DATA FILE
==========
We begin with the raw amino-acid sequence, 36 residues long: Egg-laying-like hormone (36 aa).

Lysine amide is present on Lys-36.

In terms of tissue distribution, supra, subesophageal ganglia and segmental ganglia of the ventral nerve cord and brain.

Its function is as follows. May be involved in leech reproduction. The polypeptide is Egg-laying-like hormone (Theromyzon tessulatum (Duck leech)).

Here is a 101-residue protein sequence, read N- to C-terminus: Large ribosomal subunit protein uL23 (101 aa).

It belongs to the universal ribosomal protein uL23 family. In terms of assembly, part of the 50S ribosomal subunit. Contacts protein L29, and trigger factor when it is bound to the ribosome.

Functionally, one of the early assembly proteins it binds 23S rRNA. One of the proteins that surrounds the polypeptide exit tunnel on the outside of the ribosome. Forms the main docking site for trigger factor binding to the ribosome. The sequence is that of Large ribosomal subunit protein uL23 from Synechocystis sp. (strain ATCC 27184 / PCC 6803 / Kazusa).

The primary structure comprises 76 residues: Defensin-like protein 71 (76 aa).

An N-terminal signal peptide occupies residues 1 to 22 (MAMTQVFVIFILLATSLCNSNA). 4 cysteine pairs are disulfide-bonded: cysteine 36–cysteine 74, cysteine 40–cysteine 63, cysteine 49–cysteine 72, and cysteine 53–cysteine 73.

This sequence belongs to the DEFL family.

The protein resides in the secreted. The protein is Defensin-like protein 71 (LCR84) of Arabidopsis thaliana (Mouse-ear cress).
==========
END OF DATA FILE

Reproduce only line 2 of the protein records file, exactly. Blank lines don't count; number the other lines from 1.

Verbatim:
Lysine amide is present on Lys-36.